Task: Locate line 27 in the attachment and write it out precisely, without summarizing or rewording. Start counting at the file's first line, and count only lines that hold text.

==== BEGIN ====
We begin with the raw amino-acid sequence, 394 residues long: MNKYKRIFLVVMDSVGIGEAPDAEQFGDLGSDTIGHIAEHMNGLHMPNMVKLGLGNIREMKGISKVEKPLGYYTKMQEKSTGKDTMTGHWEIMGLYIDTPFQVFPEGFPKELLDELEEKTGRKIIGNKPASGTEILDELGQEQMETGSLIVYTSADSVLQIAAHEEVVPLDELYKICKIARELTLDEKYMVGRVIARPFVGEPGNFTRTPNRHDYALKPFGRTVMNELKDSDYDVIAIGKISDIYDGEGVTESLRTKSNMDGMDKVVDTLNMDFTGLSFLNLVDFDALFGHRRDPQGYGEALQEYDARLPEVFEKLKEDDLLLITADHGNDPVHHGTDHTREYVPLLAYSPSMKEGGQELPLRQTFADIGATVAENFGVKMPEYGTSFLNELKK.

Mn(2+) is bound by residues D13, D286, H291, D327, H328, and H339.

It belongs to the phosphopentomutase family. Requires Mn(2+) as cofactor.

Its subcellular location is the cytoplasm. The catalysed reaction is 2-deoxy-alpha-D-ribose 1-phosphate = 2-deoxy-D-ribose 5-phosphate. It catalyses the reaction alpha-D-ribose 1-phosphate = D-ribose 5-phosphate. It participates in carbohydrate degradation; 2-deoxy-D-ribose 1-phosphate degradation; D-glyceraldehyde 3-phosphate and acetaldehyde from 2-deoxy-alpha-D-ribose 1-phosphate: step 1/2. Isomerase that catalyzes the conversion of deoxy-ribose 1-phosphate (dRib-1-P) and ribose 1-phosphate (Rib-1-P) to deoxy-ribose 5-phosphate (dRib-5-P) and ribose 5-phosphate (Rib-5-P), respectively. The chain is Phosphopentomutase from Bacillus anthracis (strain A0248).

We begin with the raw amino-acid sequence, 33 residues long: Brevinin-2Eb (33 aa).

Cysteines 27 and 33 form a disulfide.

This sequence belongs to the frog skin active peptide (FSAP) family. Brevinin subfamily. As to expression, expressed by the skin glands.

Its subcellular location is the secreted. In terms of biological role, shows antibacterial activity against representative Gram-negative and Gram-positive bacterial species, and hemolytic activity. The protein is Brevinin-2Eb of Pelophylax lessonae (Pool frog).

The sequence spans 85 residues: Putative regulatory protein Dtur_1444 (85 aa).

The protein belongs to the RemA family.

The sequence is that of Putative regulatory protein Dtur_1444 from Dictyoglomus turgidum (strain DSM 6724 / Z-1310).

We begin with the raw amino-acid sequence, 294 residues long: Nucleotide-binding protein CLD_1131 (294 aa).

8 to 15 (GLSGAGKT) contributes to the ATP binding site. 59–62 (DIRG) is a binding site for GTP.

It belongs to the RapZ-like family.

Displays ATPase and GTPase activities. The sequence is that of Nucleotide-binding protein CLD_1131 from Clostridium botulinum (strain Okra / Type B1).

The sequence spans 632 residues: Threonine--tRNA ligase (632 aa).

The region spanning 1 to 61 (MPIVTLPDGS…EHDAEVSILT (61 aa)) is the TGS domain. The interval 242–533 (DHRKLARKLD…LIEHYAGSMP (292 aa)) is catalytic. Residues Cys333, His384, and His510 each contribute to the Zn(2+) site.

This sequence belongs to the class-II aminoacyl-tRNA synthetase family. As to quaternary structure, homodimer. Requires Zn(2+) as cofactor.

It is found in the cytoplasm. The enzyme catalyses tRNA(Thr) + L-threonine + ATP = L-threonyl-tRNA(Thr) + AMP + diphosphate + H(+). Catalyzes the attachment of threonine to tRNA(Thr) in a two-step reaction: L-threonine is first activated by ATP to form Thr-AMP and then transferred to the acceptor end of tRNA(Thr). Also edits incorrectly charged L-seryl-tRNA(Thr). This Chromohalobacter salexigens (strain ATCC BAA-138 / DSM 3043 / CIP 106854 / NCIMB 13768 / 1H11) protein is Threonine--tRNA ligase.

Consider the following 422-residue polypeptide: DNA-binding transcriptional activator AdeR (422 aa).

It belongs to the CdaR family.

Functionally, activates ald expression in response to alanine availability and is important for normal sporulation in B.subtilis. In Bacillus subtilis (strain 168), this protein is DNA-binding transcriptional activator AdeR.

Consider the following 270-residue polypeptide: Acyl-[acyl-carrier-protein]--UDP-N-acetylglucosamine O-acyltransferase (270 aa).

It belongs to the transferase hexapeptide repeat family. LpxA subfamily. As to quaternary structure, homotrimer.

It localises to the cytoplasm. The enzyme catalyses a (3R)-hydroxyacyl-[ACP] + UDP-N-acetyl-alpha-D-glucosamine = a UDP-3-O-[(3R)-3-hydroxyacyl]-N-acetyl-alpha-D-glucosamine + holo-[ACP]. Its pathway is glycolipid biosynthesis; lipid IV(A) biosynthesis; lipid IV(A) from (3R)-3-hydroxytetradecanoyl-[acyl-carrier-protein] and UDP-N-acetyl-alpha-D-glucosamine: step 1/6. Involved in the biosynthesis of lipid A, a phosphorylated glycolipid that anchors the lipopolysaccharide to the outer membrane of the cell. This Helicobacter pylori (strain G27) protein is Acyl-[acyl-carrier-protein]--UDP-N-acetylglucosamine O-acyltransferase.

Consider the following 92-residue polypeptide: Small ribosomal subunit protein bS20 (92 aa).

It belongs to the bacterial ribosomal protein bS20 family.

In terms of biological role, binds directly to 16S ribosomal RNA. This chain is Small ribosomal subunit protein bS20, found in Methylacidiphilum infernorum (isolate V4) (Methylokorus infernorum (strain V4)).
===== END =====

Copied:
It belongs to the bacterial ribosomal protein bS20 family.